>> we thought that would pass easy a few months after sandy hook . i think what the american people are discovering is their representatives are more beholden and more loyal to an industry association the nra which represents gun makers than they are to the constituents' health and safety . and i think that makes constituents angry.

>> what is changeable here? was it the attention of the president? was it the president's calling people out on the day it failed which i think is in a really fascinating way captured everybody's attention and imagination. he didn't let it go down to defeat without sort of putting a lantern on it and saying look at what they just did. do you that's playing a role here?

>> i think the president's really important, but i think that a lot of politicians overestimate the power of the nra . we've consistently found in our national polling that voters by about a 15-point margin are less likely to vote for a candidate endorsed by the nra . the nra 's not that popular, has a 40%, 45% ratability rating. we did some polling for project new america that found even most people who view the nra favorably support background checks . so this is a situation where maybe the senators should be a little less scared of the nra and a little more scared of the average voters and their states .

>> do you think that's true? you and i have had conversations throughout this battle about just how powerful the gun lobby is and isn't. and when you said well, we thought we were going to get background checks easily and we didn't get that. that says the gun lobby is stronger than one might have anticipated and the political consequences here seem to point in the other direction.

>> i think it means our politicians are really weak and not representing their constituents. the gun industry after the assault weapons ban expired in 2004 , rifle production in the united states went up 38%. the gun issue is going to lose in sales. i think the american people are cottoning on to that. the president's stance, of course, is very important. but this was a basic thing. you don't want felons getting ahold of guns. you don't want people who are, you know, seriously mentally ill , you don't want domestic bad news abusers. and it's common sense . and americans have common sense .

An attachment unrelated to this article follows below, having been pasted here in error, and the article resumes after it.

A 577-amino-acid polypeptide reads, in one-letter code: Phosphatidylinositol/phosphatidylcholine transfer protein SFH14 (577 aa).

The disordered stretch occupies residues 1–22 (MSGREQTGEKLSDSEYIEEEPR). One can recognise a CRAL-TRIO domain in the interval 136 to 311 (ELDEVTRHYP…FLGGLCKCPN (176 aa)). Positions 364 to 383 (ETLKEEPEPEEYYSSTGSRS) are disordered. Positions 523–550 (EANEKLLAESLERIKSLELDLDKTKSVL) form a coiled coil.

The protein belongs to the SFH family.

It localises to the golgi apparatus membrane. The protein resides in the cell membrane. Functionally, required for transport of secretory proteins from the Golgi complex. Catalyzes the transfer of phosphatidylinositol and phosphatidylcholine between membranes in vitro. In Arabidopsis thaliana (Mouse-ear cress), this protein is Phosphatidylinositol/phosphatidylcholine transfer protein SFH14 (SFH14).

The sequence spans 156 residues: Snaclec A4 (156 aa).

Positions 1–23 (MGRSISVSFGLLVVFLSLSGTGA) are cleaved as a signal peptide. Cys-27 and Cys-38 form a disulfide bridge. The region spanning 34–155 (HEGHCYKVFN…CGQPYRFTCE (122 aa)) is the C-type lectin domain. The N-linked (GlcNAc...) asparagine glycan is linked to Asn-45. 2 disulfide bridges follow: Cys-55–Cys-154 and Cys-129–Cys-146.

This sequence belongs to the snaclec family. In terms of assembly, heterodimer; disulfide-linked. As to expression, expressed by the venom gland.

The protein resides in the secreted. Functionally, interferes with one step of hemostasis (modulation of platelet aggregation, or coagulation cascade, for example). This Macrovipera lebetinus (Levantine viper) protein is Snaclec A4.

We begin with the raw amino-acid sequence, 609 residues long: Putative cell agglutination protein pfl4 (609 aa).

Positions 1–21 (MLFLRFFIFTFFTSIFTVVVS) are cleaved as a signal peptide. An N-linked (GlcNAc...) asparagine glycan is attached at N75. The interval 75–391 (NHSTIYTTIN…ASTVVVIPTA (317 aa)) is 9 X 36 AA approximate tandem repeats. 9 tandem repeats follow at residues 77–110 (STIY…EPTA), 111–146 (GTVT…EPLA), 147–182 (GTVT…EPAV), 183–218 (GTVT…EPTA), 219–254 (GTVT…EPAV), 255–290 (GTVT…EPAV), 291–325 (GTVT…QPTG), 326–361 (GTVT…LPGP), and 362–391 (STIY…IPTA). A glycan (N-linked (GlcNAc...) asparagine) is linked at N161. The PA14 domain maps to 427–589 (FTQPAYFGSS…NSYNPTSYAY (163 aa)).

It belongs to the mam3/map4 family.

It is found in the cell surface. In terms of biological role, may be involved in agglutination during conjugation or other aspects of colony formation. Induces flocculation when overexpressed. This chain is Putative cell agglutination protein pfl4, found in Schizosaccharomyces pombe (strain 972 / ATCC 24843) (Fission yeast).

>> they have common sense , but political attention spans tend to be short. and most of these folks, all of these folks, really, the earliest they'll face voters is a year and a half from now. so the question is, how much -- how much staying power does the backlash have? and what are you seeing in the polling that might indicate predictively how much this is going to be a problem and how effectively you can run an ad against kelly ayotte and jeff flake that hammers on this vote?

>> sure, well, i think the ones to look at. let's talk about ayotte and portman, they're up in 2016 . they got elected in 2010 in a terrible year for democrats where democrats didn't show up or enthused, but their states are pretty democratic. they've started voting pretty consistently. so next time they're up, it's going to be a presidential election , hillary clinton might be the democratic candidate, about absolute dynamo. there's no way they're going to get reelected unless voters see them as being centrist. and this gun vote three years later when they're up for reelection, i think for democrats, will be part of a broader narrative showing folks like ayotte and portman aren't centrist, just as extreme.

>> the point, they can't win just a breakdown party vote in those states increasingly. and this gets me to another strategic question. there's now talk in washington state of launching an effort to put background checks on the state ballot. one of the things i thought was interesting. initiatives that were successful partly because of the power of the people of the obama candidacy were able to bring to the polls. advocates in washington launching an initiative campaign after state lawmakers declined to require background checks on gun sales. supporters will need to collect 250,000 signatures, if they get enough signatures, it'll go to legislature next year and to the ballot if lawmakers fail to adopt it. does this seem to you a strategy that's worth pursuing for the gun safety movement?

>> absolutely. if your elected representatives are not doing what you want them to do, you have to find ways around that. ballot initiatives are one way to do that. you take alaska , both their senators voted against universal background checks . i think it's important to recognize that alaska has the highest rate of gun deaths in the country. they have very high gun ownership rates and extremely weak gun laws and take a state like new york which is passing the new york safe act . we have the fifth lowest rate of gun deaths, which is astonishing since we have new york city , largest city in the country by far and an incredibly low suicide rate . low gun ownership rates tend to be from states that supported background checks .

>> i looked at the data in alaska and was a little surprised because the cliche about the political culture in alaska is that this is not a place where -- this is not ohio and not new hampshire and it's not a place where you would expect to see them pay a price for this vote.

>> yeah, i mean, begich is up for reelection next year and what we saw, his numbers with republicans did not get any better at all, but his numbers with democrats and independents declined. you have a situation where his party base is less enthusiastic about it. even in alaska , and this is the state where we found the lowest support for background checks . even in alaska , it's still 60%.

>> in north carolina , tom jensen of public policy polling. thank you both very much.

>>> it is not every day a cancer doctor will tell washington politicians to, quote, come look my patients in the eye and tell them that waiting for a flight is a bigger problem than traveling farther and waiting longer for chemotherapy. more on that next.